Regional Reviews: Connecticut and the Berkshires
Girls (After The Bacchae by Euripides)
Three highly regarded theater artists bring varied talents to the project. They include playwright Branden Jacobs-Jenkins, director Lileana Blain-Cruz, and choreographer Raja Feather Kelly. Euripides' Greek tragedy found Dionysus living at a time when wild parties were forbidden. Dionysus was a god and was restrained by Pentheus, King of Thebes. Yet, Dionysus seized upon a weakness within the king and managed to get him to a frenzied Bacchic occasion.
Jacobs-Jenkins and colleagues open up a large performance space and create a beauteous park. It is filled, through Adam Rigg's lovely, green scenic design, with trees, bushes, ferns, and more. Those sitting close to the stage may very well feel enveloped and welcomed to the environment. A blaring show will follow.
The entrance and opening informative monologue of Deon (Nicholas L. Ashe) is a highlight of the evening. He explains that, having been sent away to boarding schools for much of his life, he now has an opportunity to return, to facilitate and enjoy a festival. He sets up a table, and an amplified percussive beat begins. Ashe is perfectly poised on stage, addresses the audience as if everyone is sitting within his large living room, and provides a specific introduction to the proceedings.
The amplified sound frequently reappears through the rest of the performance. Again, some will respond positively and others will not be so pleased. A number of women make their way through the park. Most will be undulating, gyrating, and moving sensually. Choreographer Kelly and director Blain-Cruz coax the actors to maintain the flow. The performers are exceptionally well rehearsed; nothing is random.
Meanwhile, everyone views, through a rear projection screen, Theo (Will Seefried). He likes guns and is disturbed by what he sees. Theo's grandfather provides comic relief. With his white beard, Dada (Tom Nelis) is wry and off-beat. Seemingly once a hippie, he says,"I'm retired and looking for new experiences."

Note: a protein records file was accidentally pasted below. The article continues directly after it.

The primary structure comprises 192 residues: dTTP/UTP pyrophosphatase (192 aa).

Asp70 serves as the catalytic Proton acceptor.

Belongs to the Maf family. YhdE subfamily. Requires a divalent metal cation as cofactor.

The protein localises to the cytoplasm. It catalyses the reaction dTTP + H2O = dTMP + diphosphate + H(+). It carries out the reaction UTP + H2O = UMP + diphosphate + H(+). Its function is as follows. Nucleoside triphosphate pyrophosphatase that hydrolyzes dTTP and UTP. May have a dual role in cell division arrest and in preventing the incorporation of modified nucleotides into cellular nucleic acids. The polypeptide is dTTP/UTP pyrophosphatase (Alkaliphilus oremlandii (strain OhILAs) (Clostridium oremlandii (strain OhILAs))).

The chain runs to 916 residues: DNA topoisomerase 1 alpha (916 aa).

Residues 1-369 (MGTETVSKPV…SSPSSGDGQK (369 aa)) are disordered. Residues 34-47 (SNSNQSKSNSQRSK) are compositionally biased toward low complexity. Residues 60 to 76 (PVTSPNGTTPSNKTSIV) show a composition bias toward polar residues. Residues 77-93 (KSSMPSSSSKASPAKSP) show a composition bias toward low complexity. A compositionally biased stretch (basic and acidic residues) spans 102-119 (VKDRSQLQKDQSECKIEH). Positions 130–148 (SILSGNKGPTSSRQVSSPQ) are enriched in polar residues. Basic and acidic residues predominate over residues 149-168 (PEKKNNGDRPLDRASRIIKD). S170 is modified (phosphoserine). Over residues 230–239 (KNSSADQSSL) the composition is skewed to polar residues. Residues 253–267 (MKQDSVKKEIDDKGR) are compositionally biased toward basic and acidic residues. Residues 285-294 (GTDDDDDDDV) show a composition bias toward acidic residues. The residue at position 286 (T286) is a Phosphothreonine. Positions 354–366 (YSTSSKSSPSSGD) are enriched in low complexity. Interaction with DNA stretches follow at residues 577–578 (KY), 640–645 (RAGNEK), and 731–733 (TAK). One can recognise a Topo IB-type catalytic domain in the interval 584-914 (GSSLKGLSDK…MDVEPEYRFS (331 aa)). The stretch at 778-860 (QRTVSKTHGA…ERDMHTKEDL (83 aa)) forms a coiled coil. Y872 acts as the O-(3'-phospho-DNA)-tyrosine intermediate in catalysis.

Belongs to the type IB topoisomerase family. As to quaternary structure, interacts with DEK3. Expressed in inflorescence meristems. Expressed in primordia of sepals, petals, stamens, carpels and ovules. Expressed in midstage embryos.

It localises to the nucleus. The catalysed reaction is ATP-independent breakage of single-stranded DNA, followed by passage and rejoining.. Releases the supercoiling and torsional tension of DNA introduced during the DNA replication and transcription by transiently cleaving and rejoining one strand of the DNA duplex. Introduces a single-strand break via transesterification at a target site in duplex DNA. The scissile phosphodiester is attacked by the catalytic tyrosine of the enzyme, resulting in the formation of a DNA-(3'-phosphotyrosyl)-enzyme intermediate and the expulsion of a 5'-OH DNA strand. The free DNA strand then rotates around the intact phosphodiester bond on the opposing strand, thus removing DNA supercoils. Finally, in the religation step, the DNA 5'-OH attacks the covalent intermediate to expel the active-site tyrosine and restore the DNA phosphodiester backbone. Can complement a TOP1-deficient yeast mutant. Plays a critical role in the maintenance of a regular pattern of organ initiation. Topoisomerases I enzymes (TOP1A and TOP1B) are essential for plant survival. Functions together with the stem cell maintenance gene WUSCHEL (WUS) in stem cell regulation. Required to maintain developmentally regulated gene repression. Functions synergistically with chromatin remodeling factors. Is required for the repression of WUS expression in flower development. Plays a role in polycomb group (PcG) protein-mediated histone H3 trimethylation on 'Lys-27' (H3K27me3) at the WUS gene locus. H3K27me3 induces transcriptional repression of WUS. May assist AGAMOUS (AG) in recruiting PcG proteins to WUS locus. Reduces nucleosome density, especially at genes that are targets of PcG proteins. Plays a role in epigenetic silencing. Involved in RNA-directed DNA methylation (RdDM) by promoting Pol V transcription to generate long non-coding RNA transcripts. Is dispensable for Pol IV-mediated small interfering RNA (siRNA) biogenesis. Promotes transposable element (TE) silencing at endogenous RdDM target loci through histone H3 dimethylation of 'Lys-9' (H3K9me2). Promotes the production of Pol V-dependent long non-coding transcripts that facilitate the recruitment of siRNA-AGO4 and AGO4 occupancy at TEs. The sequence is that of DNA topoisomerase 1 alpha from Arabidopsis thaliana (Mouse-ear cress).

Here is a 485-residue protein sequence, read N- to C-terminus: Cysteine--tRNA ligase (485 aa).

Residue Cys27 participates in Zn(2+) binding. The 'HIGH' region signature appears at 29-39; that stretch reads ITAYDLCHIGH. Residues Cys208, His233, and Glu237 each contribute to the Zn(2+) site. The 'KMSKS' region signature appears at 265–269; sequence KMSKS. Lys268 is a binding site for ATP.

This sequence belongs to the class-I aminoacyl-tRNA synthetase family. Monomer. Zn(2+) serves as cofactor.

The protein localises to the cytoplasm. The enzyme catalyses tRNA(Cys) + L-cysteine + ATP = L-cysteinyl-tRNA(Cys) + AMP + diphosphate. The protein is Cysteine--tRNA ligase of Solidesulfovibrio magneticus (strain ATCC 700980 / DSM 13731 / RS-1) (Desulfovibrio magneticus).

Gaga (Jeanine Serralles) is the most intriguing of all the women. She is trying to find her identity. Gaga claims that she should have been sheriff. She goes through changes of character, motive and costume (thanks to Montana Levi Blanco for all of her wardrobing) as Girls moves along. Gaga, a multi-dimensional woman, has reason to be frustrated and irritated. She speaks or she shrieks.
Many of the women are given opportunities to express themselves. Sometimes, however, the usage of such time is questionable. For example, one individual goes on and on and on about just how uncomfortable if not physically destructive the chair in her workplace office is. This is symbolic of dysfunction. It is justified, but this monologue is very, very lengthy.
All the while, Yi Zhao's lighting (which includes strobe and much more) is an active and sometimes distracting force. Combined with Palmer Hefferan's sound, a competition, with actors' dialogue, is created.
Jacobs-Jenkins, Kelly, and Blain-Cruz come together to devise an imaginative and cathartic experience for those on the stage and the audience Nothing is haphazard and the creators' gifts are obvious. Their success is accomplished through the physicality of the show. It is about humanity. Too much noise and too many glaring lights, though, work against the effectiveness of the production.
Girls (After The Bacchae by Euripides) runs through October 26, 2019, at the Yale University Theater, 222 York St, New Haven CT. For tickets and information, call 203-432-1234 or visit yalerep.org.